Open AccessArticle
Alzheimer’s Disease Early Diagnosis Using Manifold-Based Semi-Supervised Learning
Brain Sci. 2017, 7(8), 109; doi:10.3390/brainsci7080109 (registering DOI) -
Abstract
Alzheimer’s disease (AD) is currently ranked as the sixth leading cause of death in the United States and recent estimates indicate that the disorder may rank third, just behind heart disease and cancer, as a cause of death for older people. Clearly, predicting
[...] Read more.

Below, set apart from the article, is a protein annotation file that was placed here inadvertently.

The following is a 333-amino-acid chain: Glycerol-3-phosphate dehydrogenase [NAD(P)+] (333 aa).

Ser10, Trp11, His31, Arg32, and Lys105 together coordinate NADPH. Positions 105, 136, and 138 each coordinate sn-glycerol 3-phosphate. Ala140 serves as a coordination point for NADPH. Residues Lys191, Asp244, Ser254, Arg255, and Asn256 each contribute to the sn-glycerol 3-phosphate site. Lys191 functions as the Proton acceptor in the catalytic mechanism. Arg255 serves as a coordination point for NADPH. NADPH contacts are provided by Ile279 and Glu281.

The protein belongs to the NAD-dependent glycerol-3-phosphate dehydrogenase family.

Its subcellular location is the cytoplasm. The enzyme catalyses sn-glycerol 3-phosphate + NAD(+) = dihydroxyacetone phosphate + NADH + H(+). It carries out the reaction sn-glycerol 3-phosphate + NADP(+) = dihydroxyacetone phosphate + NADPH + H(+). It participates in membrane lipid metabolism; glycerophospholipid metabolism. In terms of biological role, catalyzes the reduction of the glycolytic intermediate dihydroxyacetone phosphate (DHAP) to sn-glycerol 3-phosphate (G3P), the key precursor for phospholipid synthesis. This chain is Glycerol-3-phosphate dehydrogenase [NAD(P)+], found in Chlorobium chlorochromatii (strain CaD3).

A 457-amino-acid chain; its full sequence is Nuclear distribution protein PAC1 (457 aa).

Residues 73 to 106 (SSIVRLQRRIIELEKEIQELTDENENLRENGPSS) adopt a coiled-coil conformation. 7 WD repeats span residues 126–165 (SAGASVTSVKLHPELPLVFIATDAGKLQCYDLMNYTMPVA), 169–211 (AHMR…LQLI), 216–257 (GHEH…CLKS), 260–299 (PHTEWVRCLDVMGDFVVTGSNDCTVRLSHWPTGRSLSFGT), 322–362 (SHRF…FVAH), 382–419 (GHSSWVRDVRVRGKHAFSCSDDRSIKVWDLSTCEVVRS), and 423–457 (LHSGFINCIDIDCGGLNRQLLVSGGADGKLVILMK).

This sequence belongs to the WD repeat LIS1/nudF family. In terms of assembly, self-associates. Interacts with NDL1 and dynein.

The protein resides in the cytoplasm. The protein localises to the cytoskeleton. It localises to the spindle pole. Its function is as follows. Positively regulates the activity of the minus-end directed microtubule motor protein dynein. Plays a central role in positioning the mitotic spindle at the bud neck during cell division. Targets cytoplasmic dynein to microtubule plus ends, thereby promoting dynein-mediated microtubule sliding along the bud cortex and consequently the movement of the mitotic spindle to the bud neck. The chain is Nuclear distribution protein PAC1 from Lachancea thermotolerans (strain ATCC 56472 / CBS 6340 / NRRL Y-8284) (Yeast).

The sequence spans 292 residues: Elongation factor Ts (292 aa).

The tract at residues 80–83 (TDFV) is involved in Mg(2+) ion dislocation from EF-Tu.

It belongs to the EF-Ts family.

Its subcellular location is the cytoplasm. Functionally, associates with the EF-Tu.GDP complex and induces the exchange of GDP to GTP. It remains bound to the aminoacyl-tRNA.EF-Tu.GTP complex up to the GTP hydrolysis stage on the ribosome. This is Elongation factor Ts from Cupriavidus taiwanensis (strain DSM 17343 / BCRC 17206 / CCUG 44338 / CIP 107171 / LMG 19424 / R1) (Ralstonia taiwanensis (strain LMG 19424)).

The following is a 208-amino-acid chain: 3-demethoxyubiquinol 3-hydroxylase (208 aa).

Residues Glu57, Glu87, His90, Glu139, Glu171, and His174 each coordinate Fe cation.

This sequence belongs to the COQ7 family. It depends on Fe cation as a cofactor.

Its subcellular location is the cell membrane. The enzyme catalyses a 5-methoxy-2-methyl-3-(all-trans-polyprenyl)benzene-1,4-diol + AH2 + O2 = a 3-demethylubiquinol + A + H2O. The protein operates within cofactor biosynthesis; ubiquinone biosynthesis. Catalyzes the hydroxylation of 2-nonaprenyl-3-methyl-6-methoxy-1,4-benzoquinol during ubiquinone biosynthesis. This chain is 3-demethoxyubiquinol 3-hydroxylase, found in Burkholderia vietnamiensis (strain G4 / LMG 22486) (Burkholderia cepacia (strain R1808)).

Alzheimer’s disease (AD) is currently ranked as the sixth leading cause of death in the United States and recent estimates indicate that the disorder may rank third, just behind heart disease and cancer, as a cause of death for older people. Clearly, predicting this disease in the early stages and preventing it from progressing is of great importance. The diagnosis of Alzheimer’s disease (AD) requires a variety of medical tests, which leads to huge amounts of multivariate heterogeneous data. It can be difficult and exhausting to manually compare, visualize, and analyze this data due to the heterogeneous nature of medical tests; therefore, an efficient approach for accurate prediction of the condition of the brain through the classification of magnetic resonance imaging (MRI) images is greatly beneficial and yet very challenging. In this paper, a novel approach is proposed for the diagnosis of very early stages of AD through an efficient classification of brain MRI images, which uses label propagation in a manifold-based semi-supervised learning framework. We first apply voxel morphometry analysis to extract some of the most critical AD-related features of brain images from the original MRI volumes and also gray matter (GM) segmentation volumes. The features must capture the most discriminative properties that vary between a healthy and Alzheimer-affected brain. Next, we perform a principal component analysis (PCA)-based dimension reduction on the extracted features for faster yet sufficiently accurate analysis. To make the best use of the captured features, we present a hybrid manifold learning framework which embeds the feature vectors in a subspace. Next, using a small set of labeled training data, we apply a label propagation method in the created manifold space to predict the labels of the remaining images and classify them in the two groups of mild Alzheimer’s and normal condition (MCI/NC). The accuracy of the classification using the proposed method is 93.86% for the Open Access Series of Imaging Studies (OASIS) database of MRI brain images, providing, compared to the best existing methods, a 3% lower error rate. Full article